Liberty proudly counters trend of divesting from Israel
Liberty University thinks the trend of divestment from companies associated with Israel presents a golden opportunity—not just for financial gain, but also to deliver a poke to the liberal eye.
The school announced in a press release Tuesday that its Investment Committee has officially authorized an “Israeli-focused endowment investment” of $5 million, which will initially be concentrated in Israeli healthcare companies.
“Israel is a hotbed of healthcare and technology venture capital, and allocations to managers in these sectors are a logical complement to Liberty’s investment portfolio,” explained John Regan, Chief Investment Officer for Permanens Capital, which manages the investment.
What makes the investments even more attractive, though, is the Boycott, Divestment, and Sanctions (BDS) movement, which has pressured colleges and universities around the country (with occasional but limited success) to sell off their investments in any company that so much as does business with Israel.
While BDS supporters frame divestment as a response to Israeli “violations of Palestinian rights,” they define corporate “complicity” in the broadest terms possible, even targeting companies such as Caterpillar and Hewlett-Packard.
In some cases, their zeal gets the better of them. In February, Students for Justice in Palestine (SJP) at the University of Minnesota issued a statement calling it the university’s “social responsibility” to divest from four companies that do business with the Israeli government, only to be informed that the school could not comply with their demands, since it had no investments in those companies to begin with.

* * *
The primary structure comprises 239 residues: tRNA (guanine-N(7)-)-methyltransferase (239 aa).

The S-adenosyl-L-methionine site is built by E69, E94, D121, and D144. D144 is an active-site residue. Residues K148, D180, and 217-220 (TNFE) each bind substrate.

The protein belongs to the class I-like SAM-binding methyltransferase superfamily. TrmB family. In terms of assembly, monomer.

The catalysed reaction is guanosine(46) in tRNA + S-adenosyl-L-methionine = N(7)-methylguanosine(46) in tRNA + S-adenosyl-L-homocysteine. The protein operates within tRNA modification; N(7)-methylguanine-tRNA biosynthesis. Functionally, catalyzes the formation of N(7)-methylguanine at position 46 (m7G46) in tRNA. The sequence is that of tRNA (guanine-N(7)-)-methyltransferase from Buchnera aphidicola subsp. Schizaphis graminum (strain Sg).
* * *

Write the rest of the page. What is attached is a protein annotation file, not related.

Beyond filling the void created by those schools that have divested, Liberty also describes the new investment fund as a statement about both its support for Israel and its rejection of the BDS movement.
“Liberty University’s support for Israel is longstanding,” university President Jerry Falwell, Jr. said in the press release, adding that “scores of Liberty students and faculty have visited Israel and collaborated with Israeli academic institutions.”
Moreover, the release notes that Liberty’s student government, in explicit contrast to those at many other schools, even went so far as to amend its constitution last year to forbid any legislation advancing the goals of the BDS movement.
The university says it is planning to expand on the initial $5 million investment in the future, with a focus on “leading-edge development projects in the technology, medical, and defense industries.”
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